Poor parental mental health

Many parents/carers who experience mental illness are excellent parents. With the right support, it’s perfectly possible to manage mental health issues without it affecting parenting.

However, research does suggest that poor parental mental health can be a significant risk factor for the development of mental health problems in children.

Often, it’s a combination of factors that leads poor parental mental health to undermine children’s wellbeing, such as: a child’s temperament, their social and emotional skills, whether they feel overwhelmed by carer responsibilities, what other risks they face in their environment, how much a parent’s ill-health affects their ability to respond sensitively and consistently to a child’s needs, and the extent to which a parent/carer has wider support to buffer children from cycles of ill health. 

Children who care for a parent who has mental health difficulties are known as young carers.

Spotting when parental ill health might be affecting a child’s ability to thrive

Children spend a lot of their time at school. Staff can often be the first to pick up when a child is facing difficulties at home – either through behaviour, their relationships in school or through problems with focus and learning. 

Safeguarding guidance stresses the important role that schools have in taking stock of child and family strengths and risks, and in identifying difficulties and mobilising early support.

Some signs that a younger child may be struggling when their parent is unwell include:

  • A child withdrawing into themselves and becoming anxious or frustrated.
  • Sudden changes in concentration or educational performance.
  • Changes in attendance patterns (linked to fear of leaving an unwell parent), school refusal, being late.
  • Other behaviour changes – particularly longer-term challenging behaviour.
  • A change in how organised and ready for school they are.
  • Physical health problems.
  • Frequent unexplained angry outbursts.
  • Tiredness (often due to nightmares or anxiety).

Protective factors: what schools can do

Many changes you might see in children, and the action you can take, will be very similar to those noted for other risk factors affecting children’s mental health and wellbeing. 

  • Notice changes and find out more:
    • Ask children if they are OK. This helps them feel less alone, helps you understand whether a child’s wellbeing is deteriorating and helps link to early support.
    • Children may find it hard to talk about a parent’s illness. They may feel embarrassed, frightened or confused. Talk about similarities between being physically unwell and mentally unwell to help a child avoid stigma. If appropriate, help them learn more about their parent’s illness.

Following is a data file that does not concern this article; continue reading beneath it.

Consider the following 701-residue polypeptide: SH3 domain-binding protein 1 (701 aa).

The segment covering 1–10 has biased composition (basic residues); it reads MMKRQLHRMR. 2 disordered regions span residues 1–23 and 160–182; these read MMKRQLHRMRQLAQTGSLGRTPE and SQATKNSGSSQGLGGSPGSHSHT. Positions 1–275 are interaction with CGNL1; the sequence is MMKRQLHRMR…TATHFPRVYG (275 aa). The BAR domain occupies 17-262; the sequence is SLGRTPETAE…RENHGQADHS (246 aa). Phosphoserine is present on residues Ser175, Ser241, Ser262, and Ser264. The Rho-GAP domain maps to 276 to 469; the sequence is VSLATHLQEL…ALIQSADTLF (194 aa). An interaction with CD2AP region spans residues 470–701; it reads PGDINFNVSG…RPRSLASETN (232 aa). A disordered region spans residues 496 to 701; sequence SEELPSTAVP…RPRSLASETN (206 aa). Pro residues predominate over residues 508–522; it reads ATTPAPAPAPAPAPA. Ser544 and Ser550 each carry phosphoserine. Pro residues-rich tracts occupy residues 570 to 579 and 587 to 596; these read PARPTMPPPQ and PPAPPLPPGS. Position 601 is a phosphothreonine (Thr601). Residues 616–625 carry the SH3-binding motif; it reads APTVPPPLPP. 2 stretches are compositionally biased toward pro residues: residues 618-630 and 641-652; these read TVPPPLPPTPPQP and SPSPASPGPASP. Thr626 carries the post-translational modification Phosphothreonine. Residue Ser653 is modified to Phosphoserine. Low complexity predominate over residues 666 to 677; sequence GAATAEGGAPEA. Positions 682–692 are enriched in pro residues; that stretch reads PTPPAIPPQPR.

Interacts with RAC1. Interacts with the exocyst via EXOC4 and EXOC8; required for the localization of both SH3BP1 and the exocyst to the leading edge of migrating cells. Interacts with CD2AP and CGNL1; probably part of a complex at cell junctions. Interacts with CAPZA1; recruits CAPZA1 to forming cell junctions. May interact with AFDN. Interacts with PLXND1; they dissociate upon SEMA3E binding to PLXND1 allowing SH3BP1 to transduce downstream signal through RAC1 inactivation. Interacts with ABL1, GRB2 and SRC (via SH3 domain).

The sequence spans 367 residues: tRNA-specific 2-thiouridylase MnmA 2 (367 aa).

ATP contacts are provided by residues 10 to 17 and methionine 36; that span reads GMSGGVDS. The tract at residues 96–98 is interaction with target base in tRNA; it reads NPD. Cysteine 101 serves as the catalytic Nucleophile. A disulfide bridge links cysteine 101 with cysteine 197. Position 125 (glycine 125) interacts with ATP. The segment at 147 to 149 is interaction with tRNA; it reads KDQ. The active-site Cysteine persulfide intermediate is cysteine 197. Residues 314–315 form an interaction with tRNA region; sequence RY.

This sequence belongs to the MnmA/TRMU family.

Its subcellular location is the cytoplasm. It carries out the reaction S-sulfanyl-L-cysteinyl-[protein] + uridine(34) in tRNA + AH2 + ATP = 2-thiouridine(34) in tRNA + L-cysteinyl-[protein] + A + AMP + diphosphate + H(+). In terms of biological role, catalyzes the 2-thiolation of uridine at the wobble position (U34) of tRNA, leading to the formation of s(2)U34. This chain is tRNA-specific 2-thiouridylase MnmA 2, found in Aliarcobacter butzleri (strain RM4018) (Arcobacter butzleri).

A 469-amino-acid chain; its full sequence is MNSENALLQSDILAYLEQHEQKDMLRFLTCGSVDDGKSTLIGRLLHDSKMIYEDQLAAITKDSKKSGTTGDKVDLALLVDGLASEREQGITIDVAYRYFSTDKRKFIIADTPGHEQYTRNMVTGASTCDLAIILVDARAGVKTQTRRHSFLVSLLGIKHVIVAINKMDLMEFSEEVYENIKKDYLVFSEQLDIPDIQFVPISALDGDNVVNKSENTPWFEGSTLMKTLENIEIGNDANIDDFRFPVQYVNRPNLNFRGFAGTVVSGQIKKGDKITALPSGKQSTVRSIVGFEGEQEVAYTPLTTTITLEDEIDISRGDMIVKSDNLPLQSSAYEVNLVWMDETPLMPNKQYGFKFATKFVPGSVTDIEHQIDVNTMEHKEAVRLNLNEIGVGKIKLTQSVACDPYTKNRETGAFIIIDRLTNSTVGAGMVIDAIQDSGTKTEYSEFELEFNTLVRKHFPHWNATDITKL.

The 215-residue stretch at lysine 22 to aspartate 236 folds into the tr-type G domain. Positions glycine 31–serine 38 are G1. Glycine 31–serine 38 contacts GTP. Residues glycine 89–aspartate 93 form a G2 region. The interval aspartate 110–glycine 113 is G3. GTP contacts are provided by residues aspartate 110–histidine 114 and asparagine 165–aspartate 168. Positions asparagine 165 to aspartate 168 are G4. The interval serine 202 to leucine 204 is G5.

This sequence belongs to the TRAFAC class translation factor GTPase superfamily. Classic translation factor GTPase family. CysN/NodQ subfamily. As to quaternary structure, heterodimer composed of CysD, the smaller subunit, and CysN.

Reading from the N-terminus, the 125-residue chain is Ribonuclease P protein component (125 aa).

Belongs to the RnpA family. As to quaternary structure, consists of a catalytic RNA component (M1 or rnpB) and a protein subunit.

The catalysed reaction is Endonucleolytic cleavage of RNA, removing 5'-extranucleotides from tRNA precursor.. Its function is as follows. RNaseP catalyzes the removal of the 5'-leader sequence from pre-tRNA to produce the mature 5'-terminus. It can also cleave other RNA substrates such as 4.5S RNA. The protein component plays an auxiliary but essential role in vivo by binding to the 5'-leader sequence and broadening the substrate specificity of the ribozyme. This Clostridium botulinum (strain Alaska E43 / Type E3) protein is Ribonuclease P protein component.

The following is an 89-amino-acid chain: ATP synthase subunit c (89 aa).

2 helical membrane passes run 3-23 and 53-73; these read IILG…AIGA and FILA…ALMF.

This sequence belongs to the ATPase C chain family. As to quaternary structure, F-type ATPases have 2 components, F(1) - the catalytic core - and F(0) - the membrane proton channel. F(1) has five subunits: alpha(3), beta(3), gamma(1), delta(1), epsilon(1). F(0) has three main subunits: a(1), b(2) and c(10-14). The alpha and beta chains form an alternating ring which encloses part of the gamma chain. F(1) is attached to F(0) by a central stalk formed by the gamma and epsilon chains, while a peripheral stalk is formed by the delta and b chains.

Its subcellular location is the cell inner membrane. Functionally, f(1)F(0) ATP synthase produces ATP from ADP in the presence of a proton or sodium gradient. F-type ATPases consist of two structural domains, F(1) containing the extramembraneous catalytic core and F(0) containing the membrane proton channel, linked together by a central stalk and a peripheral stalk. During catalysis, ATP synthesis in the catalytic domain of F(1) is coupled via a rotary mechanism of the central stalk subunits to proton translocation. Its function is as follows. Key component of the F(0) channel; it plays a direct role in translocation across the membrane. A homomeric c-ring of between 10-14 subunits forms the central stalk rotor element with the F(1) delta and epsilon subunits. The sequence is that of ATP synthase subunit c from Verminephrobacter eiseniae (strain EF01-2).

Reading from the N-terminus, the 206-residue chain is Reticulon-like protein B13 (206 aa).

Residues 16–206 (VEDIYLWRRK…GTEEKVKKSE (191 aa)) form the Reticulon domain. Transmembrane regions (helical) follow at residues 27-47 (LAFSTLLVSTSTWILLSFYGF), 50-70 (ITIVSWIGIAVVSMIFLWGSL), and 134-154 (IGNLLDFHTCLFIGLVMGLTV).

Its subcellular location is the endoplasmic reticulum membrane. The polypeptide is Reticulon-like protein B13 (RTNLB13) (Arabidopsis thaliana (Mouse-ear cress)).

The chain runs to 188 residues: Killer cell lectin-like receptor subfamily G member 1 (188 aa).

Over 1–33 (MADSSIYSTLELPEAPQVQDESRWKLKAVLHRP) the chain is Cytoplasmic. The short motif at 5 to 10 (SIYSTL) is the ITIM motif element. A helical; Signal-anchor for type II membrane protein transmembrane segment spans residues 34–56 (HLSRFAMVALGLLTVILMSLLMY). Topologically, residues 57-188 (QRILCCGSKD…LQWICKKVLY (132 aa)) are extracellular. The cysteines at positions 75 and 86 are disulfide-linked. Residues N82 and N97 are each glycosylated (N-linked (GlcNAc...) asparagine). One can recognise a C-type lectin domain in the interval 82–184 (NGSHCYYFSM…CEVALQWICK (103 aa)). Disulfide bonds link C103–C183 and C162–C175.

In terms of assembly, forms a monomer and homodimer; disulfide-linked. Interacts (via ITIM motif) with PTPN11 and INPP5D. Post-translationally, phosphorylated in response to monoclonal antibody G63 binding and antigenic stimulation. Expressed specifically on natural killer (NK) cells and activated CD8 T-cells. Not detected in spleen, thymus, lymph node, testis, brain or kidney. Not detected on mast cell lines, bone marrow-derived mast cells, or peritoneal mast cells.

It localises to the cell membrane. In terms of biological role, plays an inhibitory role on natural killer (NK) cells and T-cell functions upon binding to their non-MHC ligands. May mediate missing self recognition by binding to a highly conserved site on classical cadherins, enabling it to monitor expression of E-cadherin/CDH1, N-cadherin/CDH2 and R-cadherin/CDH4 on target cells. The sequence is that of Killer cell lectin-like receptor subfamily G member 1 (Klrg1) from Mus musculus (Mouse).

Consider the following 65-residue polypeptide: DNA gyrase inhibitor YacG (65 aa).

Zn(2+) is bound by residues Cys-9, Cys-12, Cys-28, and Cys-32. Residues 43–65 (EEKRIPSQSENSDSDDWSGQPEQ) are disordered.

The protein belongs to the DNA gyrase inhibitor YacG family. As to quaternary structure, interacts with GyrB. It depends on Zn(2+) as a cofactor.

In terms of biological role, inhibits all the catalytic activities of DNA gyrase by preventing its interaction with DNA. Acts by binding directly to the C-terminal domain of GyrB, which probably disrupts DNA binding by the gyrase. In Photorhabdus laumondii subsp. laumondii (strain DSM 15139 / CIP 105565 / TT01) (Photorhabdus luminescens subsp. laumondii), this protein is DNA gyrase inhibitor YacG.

• There are some useful books which explore this issue.
  • Talk to parents/carers early if worried about a child. Focusing on the child’s needs can help parents/carers disclose difficulties and get help.
  • Even when a parent/carer is getting help, services may not focus on the child’s needs even though they may be struggling:
    • Use school meet and greets and routine contacts to notice how parents/carers are doing.
    • Keep an eye on whether pupils are becoming isolated from friends at school. Use of circle time might help to increase feelings of belonging and reduce isolation.
    • See every parent/carer contact (even if it’s a difficult exchange) as an opportunity to support protective factors, so they can work with you to help their child flourish and learn.
    • Work with parents/carers to explore how the school might keep a watchful eye on a pupil’s wellbeing during cycles of mental illness.
    • Focus on family strengths, rather than problems.
    • Know your broader local health and social landscape of support for children and for parents/carers.

What else can schools do?

  • Ensure that your school has programmes or curriculum-linked activity in place to develop children’s social and emotional skills – with these skills being further developed across the curriculum.
  • Make sure the whole-school environment communicates non-stigmatising messages about mental health.
  • Children whose parents have mental health difficulties may benefit from further help (e.g. counselling or community support).
  • Positive relationships in the classroom/school built on trust, safety and security promote pupil wellbeing and provide the protective benefit of a strong relationship with a healthy adult.
  • Schools can be important places to help parents get the support they need to make changes, so that they, in turn, can help their children. Staff should try and engage with parents/carers whenever they can and be a potential source of help, signposting them to appropriate support.
  • If a child is showing signs of behavioural problems, parenting programmes such as Triple P and Incredible Years can help, and can also lead to improvements in common mental health problems for parents.
  • Some children will need a little extra help, either through school pastoral care/counselling support, through referral to the school nurse, through support from local young carer groups, through discussion with your additional learning needs lead or through referral to community-based support (e.g. community counselling, specialist CAMHS, voluntary sector and family support and children’s services).

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